Mirror Mirror on the Wall: Brexit, Trump & the Media

As a Brit watching the unfolding theatrics of the American presidential election, I cannot help but think of the Brexit Referendum.

Here, the complex social, political and economic context - that created the environment - that facilitated the vote and the outcome were ignored. Instead the arguments and the ultimate decision put forth were oversimplified, the very framework of the debate, and in many ways society, were redefined within these terms.

As someone who has studied or worked in the media for 13 years, one of the biggest culprits – if not the biggest – is the media. We are being failed by our media. Fundamentally and almost absolutely. While online social media has its benefits, for the institution of journalism and media, it has been a nail in the coffin.

The media plays such an unbelievably pivotal role in society. But I increasingly struggle to see how it is doing anything other than taking us further and further away from reality. A reality that we must acknowledge, accept and understand before any real change or progress can be made. 

Of course, it’s not all bad. But...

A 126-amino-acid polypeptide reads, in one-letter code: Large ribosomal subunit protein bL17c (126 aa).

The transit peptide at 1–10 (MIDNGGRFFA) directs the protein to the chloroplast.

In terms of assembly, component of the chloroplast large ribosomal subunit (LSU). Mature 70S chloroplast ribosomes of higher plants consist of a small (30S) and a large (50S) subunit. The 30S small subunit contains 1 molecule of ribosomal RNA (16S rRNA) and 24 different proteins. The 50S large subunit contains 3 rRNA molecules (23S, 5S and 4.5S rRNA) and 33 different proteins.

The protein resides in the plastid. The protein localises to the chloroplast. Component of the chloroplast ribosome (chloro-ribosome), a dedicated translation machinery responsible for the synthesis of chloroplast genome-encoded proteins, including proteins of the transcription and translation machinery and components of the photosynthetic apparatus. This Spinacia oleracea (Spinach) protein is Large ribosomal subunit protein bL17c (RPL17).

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Munich: what does terrorism look like?

Police have said there is an “obvious link” between the Munich shooter and extreme right-wing terrorist Anders Breivik; the man behind the 2011 Norway massacre at a children's camp, who wrote a political manifesto and  in court gave a nazi salute. Breivik was even this Munich guys whatsapp profile picture. However, what is interesting is that I have seen repeatedly in the papers and on the tv news (and by the same police who have just said there’s an "obvious link" to Breivik) that this is NOT terrorism but a “classic killing spree”. The long and short of it is this; it is ridiculous to rule out terrorism whilst at the same time saying there are “obvious links” to a terrorist. This narrative that terrorism only belonging to Muslims and the disparity between how perpetrators of these attacks are treated is never so obvious than at times like this, when the media, politicians and police have decided they don’t want to apply the usual rules to a case...

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Goodbye To Our Independent...

Isn’t it too soon for me to be saying “that’s not how it was in my day!” But, alas, these are the days we live in. I’m told (mostly by women’s magazines) that 30 is the new 20…and apparently the new 60 too.

When I was studying print journalism (not long-ago enough for it to have become the outdated mode that it is today, but a little too long-ago for me to care to admit) there was no social media. Facebook and Twitter only launched to the public in my last year of university (I had a MySpace page that briefly held my attention…it was the post-teen equivalent of how I used to cover my books in high school and I really hope it is not still available online somewhere). Anyway, for the most part, student aspirations were still to somehow wriggle their way in to a job at a national newspaper.

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